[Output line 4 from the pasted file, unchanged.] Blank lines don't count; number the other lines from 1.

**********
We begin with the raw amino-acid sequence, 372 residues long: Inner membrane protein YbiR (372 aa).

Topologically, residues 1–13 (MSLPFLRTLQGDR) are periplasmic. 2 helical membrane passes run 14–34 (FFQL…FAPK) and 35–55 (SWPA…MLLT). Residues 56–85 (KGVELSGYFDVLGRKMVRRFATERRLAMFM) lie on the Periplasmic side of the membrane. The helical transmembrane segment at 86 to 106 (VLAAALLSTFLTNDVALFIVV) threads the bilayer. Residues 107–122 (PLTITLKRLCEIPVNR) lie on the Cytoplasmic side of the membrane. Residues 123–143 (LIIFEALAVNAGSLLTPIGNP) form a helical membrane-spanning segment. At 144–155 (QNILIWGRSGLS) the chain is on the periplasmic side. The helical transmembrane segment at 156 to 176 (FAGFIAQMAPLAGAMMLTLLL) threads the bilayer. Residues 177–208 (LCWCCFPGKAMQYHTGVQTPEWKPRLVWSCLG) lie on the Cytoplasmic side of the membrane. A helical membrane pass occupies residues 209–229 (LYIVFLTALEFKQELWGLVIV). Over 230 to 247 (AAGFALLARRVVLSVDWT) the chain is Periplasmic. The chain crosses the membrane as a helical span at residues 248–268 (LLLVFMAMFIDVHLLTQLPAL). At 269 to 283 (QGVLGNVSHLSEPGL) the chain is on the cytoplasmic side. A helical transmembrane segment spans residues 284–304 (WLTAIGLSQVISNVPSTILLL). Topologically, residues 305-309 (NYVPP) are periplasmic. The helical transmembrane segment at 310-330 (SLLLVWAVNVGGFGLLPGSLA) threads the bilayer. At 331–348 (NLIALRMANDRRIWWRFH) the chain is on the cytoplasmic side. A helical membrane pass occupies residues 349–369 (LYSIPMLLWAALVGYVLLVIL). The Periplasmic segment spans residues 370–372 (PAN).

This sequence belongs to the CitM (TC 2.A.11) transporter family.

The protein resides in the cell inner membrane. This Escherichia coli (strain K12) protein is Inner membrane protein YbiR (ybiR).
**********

The protein resides in the cell inner membrane. This Escherichia coli (strain K12) protein is Inner membrane protein YbiR (ybiR).